What is Transcranial Magnetic Stimulation (TMS)
Veterans who have been unable to find relief for their depression, or are not coping well with the side-effects of traditional antidepressant medications, should consider undergoing Transcranial Magnetic Stimulation (TMS) treatment.
The NeuroStar TMS machine used at Inland Empire TMS uses an electromagnetic coil to send magnetic pulses towards the specific parts of the brain that regulate mood, such as the prefrontal cortex. The magnetic field produced is very similar to that found in a magnetic resonance imaging (MRI) machine.
Magnetic pulses from rTMS are very precise, impacting only the targeted area of the brain, and not affecting non-target areas.
These pulses cause brain cells to invigorate, strengthening the neural pathways that produce neurotransmitters like serotonin and dopamine (your happy chemicals). During treatment, the TMS machine will vary the frequency, duration, and strength of the magnetic pulse, producing different reactions in the brain.
Re-training and re-wiring the brain takes time. TMS therapy is administered for around 40 minutes, 5 days a week, for approximately 6 weeks (a total of 30 sessions). But TMS is worth this investment of time because it just may relieve the Veteran from a lifetime of depressive moods.
The TMS treatment should only be administered by trained, certified technicians. It is non-invasive, painless, and has no significant side effects.
TMS is not to be confused with Electroconvulsive therapy (ECT), which involves passing electricity through your brain to cause mini-seizures. Both TMS and ECT seek to stimulate the brain, but ECT requires a hospital stay, general anesthesia, and has a higher risk of side effects.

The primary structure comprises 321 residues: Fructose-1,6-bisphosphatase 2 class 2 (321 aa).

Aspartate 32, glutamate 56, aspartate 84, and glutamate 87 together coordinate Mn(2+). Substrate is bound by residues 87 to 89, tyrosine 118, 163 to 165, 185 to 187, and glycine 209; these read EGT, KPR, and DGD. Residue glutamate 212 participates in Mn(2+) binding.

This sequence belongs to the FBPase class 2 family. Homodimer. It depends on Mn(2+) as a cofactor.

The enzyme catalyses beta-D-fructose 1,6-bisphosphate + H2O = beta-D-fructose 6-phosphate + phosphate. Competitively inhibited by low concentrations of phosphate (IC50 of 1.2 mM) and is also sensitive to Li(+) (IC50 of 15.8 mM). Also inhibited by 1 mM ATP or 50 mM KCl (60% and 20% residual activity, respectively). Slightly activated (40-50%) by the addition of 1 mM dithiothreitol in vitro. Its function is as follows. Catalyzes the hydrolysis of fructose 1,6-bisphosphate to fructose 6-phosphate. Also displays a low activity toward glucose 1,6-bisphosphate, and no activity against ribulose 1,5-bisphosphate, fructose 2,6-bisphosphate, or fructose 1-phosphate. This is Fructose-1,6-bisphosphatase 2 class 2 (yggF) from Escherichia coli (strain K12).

Inland Empire TMS Works with Veterans
Dr. Keerthy Sunder, medical director at Inland Empire TMS, has a strong history of working directly with Veterans suffering from depression and other mental health concerns.
He is a founder of The Resiliency Challenge, a 12-week course designed to give Veterans suffering from PTSD coaching and tools, such as meditation, to overcome their mental health challenges. He has also written a research paper on the treatment of PTSD through meditation, published in the Journal of Addiction Research & Therapy.
At one point in his career, Dr. Sunder was the director of the San Diego VA PTSD Clinic, which has provided treatment to over 25,000 Veterans and is part of a world-leading organization for the study of PTSD.
Based on his work with Veterans, Dr. Sunder was awarded the Vets Hero of the Month award from the Warrior Films organization.
Schedule Your TMS Consultation Today
Inland Empire TMS is a Southern California leader in Transcranial Magnetic Stimulation (TMS) treatments. We offer access to the most advanced TMS machines available and have qualified staff who are trained and certified to perform the treatments.
If you are a Veteran suffering from treatment-resistant depression, give us a call at (844) 994-3867 to tell us your story and hear about our options. We are here to support Veterans in need.